The fuel cell stack 110 includes fuel cell sections 112a and 112b. Each fuel cell section 112a and 112b includes at least one cell 120. Each cell 120 includes a membrane-electrode-assembly 121 combining a proton-exchange membrane 122, two electrodes disposed on opposite sides of the membrane 122. A primary electrode 123 of each cell 120 faces a primary flow field 125 with an inlet adjacent to a primary manifold 113 of the fuel cell section 112a or 112b and with an outlet adjacent to an exhaust manifold 114 of the fuel cell section 112a or 112b. Each cell 120 also includes a hydrogen electrode 124 faces a hydrogen flow field 126 adjacent to a hydrogen manifold 115 of the fuel cell stack 110. The primary manifold 113 of the fuel cell sections 112a and 112b is secured, consequently, solenoid valves 190a, 190b and 191a, 191b. The exhaust manifold 114 of the fuel cell sections 112a and 112b is secured, consequently, solenoid valves 192a, 192b and 193a, 193b. The primary manifold 113 of the fuel cell section 112a (112b) is in fluid communication either with an outlet of the converter 134 of the primary fuel reformer 130 through a gas side of the reformate liquid trap and the reformate heat exchanger by means of the solenoid valve 190a (190b) open or with the fuel cell air compressor 140 through the air feed compartment 174 of the humidifier 170 by means of the solenoid valve 191a (191b) open.

The exhaust manifold 114 of fuel cell section 112a (112b) is in fluid communication either with an inlet of the internal burner 132 of the primary fuel reformer 130 through the reformate exhaust heat exchanger 183 by means of the solenoid valve 192a (192b) open or with an inlet of the turbo generator 146, consequently, through the air exhaust compartment 176 of the humidifier 170, the air exhaust heat exchanger 181, a gas side of the air exhaust liquid trap 187 and the reformate heat exchanger 180 by means of solenoid valve 193a (193b) open. The hydrogen manifold 115 of the fuel cell stack 110 is in fluid communication with the high pressure receiver 164 by means of the high pressure hydrogen compressor 144.

Also the primary fuel reformer 130 has other fluid communications: an inlet of the converter 134 is in fluid communication with the primary fuel tank 160 by means of the primary fuel pump 150 and with the water tank 162 by means of the water pump 152, an inlet of the internal burner 132 of the primary fuel reformer is in fluid communication with the reformer air compressor 142, an outlet of the internal burner 132 of the primary fuel reformer is in fluid communication with the inlet of the turbo generator 146.

An outlet of the turbo generator 146 is in fluid communication with a gas side of the system exhaust liquid trap 188 through the reformate exhaust heat exchanger 183 and the system exhaust heat exchanger 184. A liquid side of reformate liquid trap 186 is adjusted to the fluid communication of the inlet of the internal burner 132 of the primary fuel reformer 130 with the exhaust manifold 114 of fuel cell section 112a (112b) in a section between the reformate exhaust heat exchanger 183 and the solenoid valve 192a (192b). Liquid sides of the air exhaust liquid trap 187 and the system exhaust liquid trap 188 are in fluid communication with the water tank.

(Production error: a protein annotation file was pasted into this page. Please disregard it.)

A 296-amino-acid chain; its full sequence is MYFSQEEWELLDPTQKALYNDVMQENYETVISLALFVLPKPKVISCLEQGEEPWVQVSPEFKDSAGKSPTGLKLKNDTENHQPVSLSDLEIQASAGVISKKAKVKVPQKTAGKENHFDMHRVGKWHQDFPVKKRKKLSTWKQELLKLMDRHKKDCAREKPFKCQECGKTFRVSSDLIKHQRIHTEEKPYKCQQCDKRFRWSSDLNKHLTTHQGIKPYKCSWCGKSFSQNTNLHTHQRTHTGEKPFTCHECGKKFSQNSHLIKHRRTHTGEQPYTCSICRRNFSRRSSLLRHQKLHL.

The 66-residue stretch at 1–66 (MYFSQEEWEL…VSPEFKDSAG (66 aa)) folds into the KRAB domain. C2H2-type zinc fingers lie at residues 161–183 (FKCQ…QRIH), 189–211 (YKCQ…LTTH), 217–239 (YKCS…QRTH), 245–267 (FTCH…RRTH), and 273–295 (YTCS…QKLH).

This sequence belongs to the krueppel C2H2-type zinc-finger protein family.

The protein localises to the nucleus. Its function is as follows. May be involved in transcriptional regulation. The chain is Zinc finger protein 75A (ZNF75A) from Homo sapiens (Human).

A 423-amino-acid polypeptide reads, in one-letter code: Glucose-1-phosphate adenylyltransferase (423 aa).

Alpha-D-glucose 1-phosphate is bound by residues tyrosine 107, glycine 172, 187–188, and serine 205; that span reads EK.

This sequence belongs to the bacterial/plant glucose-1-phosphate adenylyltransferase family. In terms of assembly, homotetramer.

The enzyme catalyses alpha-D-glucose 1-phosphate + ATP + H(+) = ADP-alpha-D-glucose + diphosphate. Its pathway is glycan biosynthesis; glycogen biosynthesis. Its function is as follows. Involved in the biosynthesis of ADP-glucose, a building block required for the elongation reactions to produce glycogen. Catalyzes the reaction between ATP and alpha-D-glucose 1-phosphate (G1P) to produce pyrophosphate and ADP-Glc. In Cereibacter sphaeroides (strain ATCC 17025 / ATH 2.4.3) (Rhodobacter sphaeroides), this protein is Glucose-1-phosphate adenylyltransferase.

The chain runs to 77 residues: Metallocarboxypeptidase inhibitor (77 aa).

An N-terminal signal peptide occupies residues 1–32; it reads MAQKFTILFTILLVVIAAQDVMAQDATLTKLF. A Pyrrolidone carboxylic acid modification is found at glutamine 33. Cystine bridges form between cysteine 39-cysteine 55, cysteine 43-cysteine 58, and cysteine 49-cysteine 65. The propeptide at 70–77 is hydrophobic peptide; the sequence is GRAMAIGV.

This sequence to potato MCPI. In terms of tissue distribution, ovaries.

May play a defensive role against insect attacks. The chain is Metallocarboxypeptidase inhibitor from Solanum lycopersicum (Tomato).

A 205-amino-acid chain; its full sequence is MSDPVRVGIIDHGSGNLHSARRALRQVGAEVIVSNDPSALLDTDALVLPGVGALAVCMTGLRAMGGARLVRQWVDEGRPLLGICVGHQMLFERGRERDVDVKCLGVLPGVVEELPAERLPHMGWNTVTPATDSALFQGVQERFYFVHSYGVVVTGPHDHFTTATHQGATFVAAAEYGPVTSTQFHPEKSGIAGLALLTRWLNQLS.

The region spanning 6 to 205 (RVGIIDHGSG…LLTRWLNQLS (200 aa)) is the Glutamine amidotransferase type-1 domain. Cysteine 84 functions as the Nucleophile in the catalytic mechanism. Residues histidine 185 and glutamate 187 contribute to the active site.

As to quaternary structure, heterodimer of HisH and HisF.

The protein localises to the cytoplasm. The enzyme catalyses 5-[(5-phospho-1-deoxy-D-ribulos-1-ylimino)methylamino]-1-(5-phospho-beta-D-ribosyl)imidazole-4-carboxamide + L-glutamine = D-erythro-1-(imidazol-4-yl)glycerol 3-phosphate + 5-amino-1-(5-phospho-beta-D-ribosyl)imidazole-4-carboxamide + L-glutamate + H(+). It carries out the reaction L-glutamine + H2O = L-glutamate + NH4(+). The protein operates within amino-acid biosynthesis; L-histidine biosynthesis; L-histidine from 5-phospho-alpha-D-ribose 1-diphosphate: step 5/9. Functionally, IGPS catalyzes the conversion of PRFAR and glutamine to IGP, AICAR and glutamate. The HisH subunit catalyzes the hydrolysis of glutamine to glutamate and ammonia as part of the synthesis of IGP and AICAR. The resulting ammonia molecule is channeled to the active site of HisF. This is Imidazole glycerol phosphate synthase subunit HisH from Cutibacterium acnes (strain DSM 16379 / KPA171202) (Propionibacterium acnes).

As shown in FIG. 1, a hydrogen filtering mode operates in hydrogen filtering mode whereby the reformate is introduced from the outlet of the converter 134 of the primary fuel reformer 130 to the primary manifold 113 of fuel cell section 112a and, then, through the primary flow fields 125 to the primary electrodes 123 as the solenoid valve 191a is moved between an opened position and a closed position. The reformate exhaust is then rejected from the exhaust manifold 114 of the fuel cell section 112a as the solenoid valve 191a is moved between the opened position and the closed position. The current is applied to the fuel cell section 112a forcing a major portion of the hydrogen contained in the reformate to electrochemically pass from the primary electrodes 123 to the hydrogen electrodes 124, as shown in FIG. 2, and, then, through the hydrogen flow fields 126 to the hydrogen manifold 115 of the fuel cell stack 110.

When the fuel cell stack 110 is in a power generating mode, the air as oxygen containing gas is introduced by the fuel cell air compressor 140 to the primary manifold 113 of the fuel cell section 112b and, then through the primary flow fields 125 to the primary electrodes 123 by as the solenoid valve 191a is moved between the opened position and the closed position. The minor portion of hydrogen delivered to the hydrogen manifold 115 of the fuel cell stack 110 by means of the fuel cell section 112a being in the hydrogen filtering mode is fed to the hydrogen electrodes 124 of the fuel cell section 112b through the hydrogen flow fields 126 as a fuel. The air exhaust is rejected from the exhaust manifold 114 of the fuel cell section 112b by as the solenoid valve 191a is moved between the opened position and the closed position. The current generated by the fuel cell section 112b covers the main power demand of the hydrogen refueling station 100.